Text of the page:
Helmut Kohl, the former German chancellor who seized the chance to reunite his country after years of Cold War separation, was a colossus of contemporary European history who became celebrated as an architect of the continent’s integration.
Germany’s longest-serving postwar leader, Kohl, who died Friday at 87, was a passionate European who was also central to creating the euro, despite appearing earlier in life as an unlikely candidate to emerge as a pivotal figure.
When a 52-year-old Kohl — whose surname means “cabbage” in German — first became chancellor of West Germany in 1982, the 1.93-metre tall (six-foot-four-inches) provincial conservative with the penchant for rustic pork dishes was the butt of countless food jokes.
But when the detested Berlin Wall came down in November 1989, Kohl moved to “grab the mantle of history,” as he later said, forging a political stature commensurate with his towering height.
Former protegee Angela Merkel lauded Kohl’s contribution to German and European integration in 2012, on the 30th anniversary of his becoming chancellor, declaring that Europeans were “united in our luck” thanks to Kohl’s efforts.
Kohl, who served as chancellor for 16 years, considered Konrad Adenauer — West Germany’s visionary first chancellor, who allowed the nation to make a fresh start after World War II — as an ideological forefather.
“After the fall of the Berlin Wall, Kohl acted as though the spirit of Konrad Adenauer had suddenly seized him,” wrote Stanley Hoffmann, a professor of European history at Harvard University.
In 1989, after four decades of division, the capitalist and democratic West Germany was starkly different from the communist, dilapidated East Germany.
Uniting the two would prove a Herculean task, with “Wessis” (Westerners) loath to sacrifice their standard of living, and “Ossis” (Easterners) keen for unity but worried of being treated as second-class citizens.
On the world stage, too, the challenges were daunting.
Kohl recalled in his autobiography how he had to contend with the reticence of French president Francois Mitterrand to see Germany unified, and the even stronger resistance of Britain’s “foot stomping” premier Margaret Thatcher.
“It was suddenly very clear to me that the Iron Lady wanted to maintain the status quo… All fears boiled down to one thing — that Germany would become strong again,” he wrote.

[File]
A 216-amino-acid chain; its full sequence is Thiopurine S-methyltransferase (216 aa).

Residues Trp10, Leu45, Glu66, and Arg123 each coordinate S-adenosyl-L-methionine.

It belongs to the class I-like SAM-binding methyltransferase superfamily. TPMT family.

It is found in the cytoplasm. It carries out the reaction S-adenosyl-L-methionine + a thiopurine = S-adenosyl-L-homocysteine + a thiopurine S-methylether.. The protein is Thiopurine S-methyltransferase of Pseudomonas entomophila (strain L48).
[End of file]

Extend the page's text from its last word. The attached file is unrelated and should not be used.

Kohl assured both leaders that Germany would respect its 1945 borders and move forward “shoulder to shoulder” with its Western allies.
The conservative Kohl and the socialist Mitterrand went on to develop a warm friendship, and their tight cooperation drove Europe towards the creation of its single currency.
Kohl wrote in his memoirs that his conviction German reunification was necessary was vindicated in the fateful autumn of 1989, when protesters’ chants in the East shifted from “We are the people” to “We are one people”.
He cut short a visit to Poland on the night the Wall fell and rushed to Berlin, only to be jeered by the crowd.
But less than three weeks later, he unveiled a 10-point plan that decisively set East and West on course for unification.
Kohl persuaded US president George H. W. Bush to accept a larger, reunified Germany, and convinced Soviet leader Mikhail Gorbachev to withdraw troops from East Germany.
The new country was to be the heart of an enlarged European Union — a project he believed would ensure peace — and a staunch NATO member.
Riding roughshod over the concerns of Germany’s central bank, Kohl insisted that the deutschmark and the ostmark would be given the same value.
Less than 11 months after the Wall fell, on October 3, 1990, Germany was again whole. But unity came at a cost.
Facing significantly higher unemployment, the east remained poorer than the west, making many former East Germans nostalgic for the old days — frustrations that helped Social Democrat Gerhard Schroeder topple Kohl in 1998.
“The political — and also economic — price of delaying unification would have been much heavier than the financial burden that we accepted with fast-track reunification,” Kohl insisted in 1996, by which time $480 billion had already flowed east.
“Even if I had seen those figures in 1990, I would not have acted differently on the main points.”
Born a Catholic on April 3, 1930, in the western industrial city of Ludwigshafen, Kohl rose quickly through the ranks of the Christian Democratic Union party, his ever-smiling blonde wife Hannelore — with whom he had two sons — by his side.
Hannelore had long suffered from an excruciating sunlight allergy, however, and committed suicide in 2001.
Seven years later, Kohl married Maike Richter, an economy ministry aide 35 years his junior.
Though his place in history is assured, Kohl’s reputation in Germany was marred in the twilight of his career by a party slush fund scandal.
The affair helped propel a young Merkel to the helm of the party — and later the country — after she turned on her former mentor.
Kohl sniped in recent years at her handling of the eurozone debt crisis, though he left politics in 2002 and had recently been confined to a wheelchair, with his speech severely impaired after his jaw was paralysed in a fall.